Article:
A failure to convince interstate and overseas tourists to visit Western Australia — which is perceived as "too far away, too expensive and with a scarcity of hotel rooms" — is set to cost the State $800 million in projected tourism revenue by the end of the decade.
That's the key finding of a report by the auditor-general on the State Government's key "Strategy for Tourism in WA 2020" policy.
The strategy — launched by Tourism WA five years ago — aims to double tourism spending to $12 billion by 2020.
Under the plan, by 2017 WA was supposed to be enjoying a sustained boost to leisure and business tourist numbers.
But auditor-general Colin Murphy found that was yet to happen, making it "unlikely the strategy goal will be met in 2020".
Specifically, the auditor-general found there was a lack of growth in spending, especially among international visitors; inadequate marketing, despite a $42 million budget; and a failure to deliver four to five new "hallmark" events.
Mr Murphy said without "rapid and significant improvement", the key target of $12 billion in tourism spending by 2020 would be missed — by at least $800 million according to some projections.
He said despite a "good plan", Tourism WA had been inconsistent in following it, meaning targets for visitor numbers had been missed.
Part of the problem, Mr Murphy said, was a lack of collaboration and engagement between the government-funded agency and other tourism partners.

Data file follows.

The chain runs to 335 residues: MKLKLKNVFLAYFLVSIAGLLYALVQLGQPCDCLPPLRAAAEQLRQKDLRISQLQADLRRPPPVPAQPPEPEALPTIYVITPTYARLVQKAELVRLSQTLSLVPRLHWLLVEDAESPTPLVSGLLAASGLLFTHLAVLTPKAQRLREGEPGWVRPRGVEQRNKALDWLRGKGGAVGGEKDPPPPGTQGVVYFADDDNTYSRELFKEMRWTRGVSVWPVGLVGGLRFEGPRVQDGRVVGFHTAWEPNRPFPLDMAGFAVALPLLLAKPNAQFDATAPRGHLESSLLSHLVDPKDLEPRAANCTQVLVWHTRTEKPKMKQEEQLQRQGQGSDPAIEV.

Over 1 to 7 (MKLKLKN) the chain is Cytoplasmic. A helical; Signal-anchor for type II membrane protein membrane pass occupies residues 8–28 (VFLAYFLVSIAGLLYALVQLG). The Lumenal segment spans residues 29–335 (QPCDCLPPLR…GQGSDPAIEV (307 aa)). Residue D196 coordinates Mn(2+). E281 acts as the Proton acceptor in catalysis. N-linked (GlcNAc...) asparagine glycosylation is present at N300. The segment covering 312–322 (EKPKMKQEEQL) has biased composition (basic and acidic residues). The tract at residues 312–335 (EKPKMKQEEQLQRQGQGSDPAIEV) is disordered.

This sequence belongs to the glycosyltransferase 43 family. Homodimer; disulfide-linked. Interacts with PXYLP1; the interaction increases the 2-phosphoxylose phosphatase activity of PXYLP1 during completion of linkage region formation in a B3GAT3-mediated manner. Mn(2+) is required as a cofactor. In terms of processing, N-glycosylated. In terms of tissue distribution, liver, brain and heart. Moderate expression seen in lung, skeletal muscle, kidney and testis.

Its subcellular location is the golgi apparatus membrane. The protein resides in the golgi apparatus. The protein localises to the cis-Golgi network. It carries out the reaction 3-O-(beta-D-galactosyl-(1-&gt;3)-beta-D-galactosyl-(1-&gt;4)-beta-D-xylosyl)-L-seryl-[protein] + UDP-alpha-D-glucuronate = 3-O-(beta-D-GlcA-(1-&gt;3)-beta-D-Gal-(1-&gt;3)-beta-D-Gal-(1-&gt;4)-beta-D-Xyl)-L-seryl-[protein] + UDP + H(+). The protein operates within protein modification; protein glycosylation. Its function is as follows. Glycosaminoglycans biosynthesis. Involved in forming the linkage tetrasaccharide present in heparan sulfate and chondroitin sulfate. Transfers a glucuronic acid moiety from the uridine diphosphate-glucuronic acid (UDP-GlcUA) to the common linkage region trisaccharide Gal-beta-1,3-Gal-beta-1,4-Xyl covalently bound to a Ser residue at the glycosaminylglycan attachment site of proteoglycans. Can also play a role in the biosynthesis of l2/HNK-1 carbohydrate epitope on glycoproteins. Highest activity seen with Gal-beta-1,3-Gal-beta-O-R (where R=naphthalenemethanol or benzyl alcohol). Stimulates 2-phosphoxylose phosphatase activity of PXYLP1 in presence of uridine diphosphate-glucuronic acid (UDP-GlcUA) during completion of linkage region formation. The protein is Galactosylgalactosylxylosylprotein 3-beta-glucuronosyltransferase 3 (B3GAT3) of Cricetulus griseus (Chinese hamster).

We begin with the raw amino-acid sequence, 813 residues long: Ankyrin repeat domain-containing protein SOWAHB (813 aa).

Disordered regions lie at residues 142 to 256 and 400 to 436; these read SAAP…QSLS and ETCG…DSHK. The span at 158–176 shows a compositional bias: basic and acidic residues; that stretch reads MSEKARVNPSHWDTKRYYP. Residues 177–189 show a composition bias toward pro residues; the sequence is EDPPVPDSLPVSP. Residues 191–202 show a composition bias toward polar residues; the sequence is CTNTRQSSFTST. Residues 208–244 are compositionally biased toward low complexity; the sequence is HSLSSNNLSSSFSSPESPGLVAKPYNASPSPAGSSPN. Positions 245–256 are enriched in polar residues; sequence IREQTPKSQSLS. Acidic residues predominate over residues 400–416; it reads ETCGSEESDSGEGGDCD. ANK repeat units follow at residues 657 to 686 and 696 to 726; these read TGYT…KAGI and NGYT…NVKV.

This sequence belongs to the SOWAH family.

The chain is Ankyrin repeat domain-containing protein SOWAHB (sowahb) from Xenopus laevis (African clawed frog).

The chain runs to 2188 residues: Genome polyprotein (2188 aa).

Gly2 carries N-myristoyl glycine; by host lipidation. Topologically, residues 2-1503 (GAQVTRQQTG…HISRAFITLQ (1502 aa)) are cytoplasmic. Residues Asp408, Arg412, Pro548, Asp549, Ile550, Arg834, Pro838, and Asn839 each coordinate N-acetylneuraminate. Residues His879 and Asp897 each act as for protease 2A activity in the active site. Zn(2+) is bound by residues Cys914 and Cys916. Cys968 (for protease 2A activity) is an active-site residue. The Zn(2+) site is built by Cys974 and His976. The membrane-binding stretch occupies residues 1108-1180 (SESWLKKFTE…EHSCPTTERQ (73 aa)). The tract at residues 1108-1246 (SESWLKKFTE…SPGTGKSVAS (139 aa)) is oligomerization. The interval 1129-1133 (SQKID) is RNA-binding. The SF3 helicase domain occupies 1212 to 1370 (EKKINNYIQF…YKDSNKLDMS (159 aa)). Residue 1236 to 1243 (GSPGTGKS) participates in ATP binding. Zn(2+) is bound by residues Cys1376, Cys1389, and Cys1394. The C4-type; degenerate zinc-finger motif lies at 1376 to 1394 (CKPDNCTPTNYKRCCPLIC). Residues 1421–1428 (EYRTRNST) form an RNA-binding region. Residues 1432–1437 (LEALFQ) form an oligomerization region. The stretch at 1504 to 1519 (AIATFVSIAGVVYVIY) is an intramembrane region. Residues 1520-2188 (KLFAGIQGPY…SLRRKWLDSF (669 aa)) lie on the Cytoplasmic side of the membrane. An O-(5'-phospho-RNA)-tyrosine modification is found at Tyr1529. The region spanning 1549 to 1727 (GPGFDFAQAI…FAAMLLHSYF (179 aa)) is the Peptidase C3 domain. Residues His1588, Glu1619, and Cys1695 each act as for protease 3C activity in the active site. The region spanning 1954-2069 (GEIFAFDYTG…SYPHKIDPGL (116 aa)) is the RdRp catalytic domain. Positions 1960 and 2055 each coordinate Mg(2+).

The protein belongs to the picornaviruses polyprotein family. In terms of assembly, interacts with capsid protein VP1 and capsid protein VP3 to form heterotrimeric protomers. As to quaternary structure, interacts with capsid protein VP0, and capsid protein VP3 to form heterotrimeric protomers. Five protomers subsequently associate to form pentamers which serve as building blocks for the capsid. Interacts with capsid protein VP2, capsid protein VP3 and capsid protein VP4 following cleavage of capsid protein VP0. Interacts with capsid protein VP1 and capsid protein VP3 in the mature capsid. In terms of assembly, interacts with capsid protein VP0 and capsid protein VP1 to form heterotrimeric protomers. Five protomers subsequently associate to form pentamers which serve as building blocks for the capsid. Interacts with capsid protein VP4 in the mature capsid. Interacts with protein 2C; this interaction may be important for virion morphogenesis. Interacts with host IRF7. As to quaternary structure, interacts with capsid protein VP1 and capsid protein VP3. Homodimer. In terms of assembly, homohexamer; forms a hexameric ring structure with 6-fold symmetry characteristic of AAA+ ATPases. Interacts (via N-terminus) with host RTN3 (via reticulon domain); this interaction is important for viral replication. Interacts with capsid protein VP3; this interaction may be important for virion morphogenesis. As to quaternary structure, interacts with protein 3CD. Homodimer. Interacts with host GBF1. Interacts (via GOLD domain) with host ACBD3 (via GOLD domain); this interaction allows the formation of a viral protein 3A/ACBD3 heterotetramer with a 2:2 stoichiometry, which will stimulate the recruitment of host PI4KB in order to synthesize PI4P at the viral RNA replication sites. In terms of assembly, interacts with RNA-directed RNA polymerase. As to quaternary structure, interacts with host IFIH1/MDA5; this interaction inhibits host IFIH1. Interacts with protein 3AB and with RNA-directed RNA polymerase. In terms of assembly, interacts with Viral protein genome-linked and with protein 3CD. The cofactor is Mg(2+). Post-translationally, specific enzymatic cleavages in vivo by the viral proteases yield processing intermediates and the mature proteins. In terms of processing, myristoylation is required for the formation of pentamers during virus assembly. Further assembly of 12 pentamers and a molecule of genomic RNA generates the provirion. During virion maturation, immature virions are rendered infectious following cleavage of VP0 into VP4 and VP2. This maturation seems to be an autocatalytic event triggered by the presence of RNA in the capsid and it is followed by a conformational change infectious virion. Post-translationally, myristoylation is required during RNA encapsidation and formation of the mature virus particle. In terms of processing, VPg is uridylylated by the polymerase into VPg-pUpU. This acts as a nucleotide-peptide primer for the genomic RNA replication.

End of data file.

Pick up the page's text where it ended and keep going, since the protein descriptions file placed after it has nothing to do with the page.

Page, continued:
Tourism WA also needed to be more nimble in picking up on failures quickly and redirecting funding to where it would have the greatest impact, Mr Murphy said.
'Too far away, too expensive'
Responding to the report, the Department of Jobs, Science, Tourism and Innovation (JSTI) said efforts to lure holiday makers away from international markets had paid off last financial year, but acknowledged there was still work to be done.
Correcting the lingering perceptions on the east coast that WA is too far away, too expensive and has a scarcity of hotel rooms, remains a challenge," the department said.
It pointed out 3,300 hotel rooms had been built or were due for completion next year and would help make Perth more attractive as a leisure destination.
"The new hotel rooms also make Perth a better value proposition following years of a lack of accommodation and high hotel room costs due to high business demand fuelled by the mining sector," it said.
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